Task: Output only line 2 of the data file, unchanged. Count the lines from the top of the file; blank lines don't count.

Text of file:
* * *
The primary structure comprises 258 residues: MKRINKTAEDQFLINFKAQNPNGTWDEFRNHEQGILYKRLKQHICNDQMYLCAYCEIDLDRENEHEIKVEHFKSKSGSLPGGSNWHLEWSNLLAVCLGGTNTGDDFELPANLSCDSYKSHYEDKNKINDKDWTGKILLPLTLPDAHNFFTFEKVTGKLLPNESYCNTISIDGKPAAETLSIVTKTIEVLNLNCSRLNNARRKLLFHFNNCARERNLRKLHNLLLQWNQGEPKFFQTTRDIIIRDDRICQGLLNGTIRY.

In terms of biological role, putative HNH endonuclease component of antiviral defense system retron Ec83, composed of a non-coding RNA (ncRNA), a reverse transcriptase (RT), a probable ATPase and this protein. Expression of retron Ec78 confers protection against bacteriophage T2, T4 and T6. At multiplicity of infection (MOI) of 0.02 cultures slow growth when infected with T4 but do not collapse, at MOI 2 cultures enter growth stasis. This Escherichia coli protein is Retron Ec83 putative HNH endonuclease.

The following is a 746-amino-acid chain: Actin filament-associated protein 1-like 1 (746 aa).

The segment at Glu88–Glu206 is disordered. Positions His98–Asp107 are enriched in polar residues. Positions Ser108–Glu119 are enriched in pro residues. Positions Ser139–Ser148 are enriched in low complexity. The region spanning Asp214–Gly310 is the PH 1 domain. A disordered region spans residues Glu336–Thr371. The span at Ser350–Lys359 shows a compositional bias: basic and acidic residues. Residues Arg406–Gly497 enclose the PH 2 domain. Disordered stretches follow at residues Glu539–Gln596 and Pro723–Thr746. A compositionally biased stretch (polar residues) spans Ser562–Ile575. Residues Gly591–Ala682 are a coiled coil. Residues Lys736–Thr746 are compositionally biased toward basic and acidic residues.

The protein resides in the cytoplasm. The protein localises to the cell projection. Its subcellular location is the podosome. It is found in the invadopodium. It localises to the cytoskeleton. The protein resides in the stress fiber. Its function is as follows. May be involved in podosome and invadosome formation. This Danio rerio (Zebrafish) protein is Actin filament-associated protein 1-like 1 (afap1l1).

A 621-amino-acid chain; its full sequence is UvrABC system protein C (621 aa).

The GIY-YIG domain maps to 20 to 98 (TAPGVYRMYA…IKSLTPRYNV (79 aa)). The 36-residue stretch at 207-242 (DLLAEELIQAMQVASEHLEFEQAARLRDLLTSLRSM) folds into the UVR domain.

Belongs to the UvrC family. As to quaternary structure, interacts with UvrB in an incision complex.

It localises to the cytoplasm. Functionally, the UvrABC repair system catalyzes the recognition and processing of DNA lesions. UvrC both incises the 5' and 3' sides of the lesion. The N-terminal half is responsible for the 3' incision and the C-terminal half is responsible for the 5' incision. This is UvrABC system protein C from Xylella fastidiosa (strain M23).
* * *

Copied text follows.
In terms of biological role, putative HNH endonuclease component of antiviral defense system retron Ec83, composed of a non-coding RNA (ncRNA), a reverse transcriptase (RT), a probable ATPase and this protein. Expression of retron Ec78 confers protection against bacteriophage T2, T4 and T6. At multiplicity of infection (MOI) of 0.02 cultures slow growth when infected with T4 but do not collapse, at MOI 2 cultures enter growth stasis. This Escherichia coli protein is Retron Ec83 putative HNH endonuclease.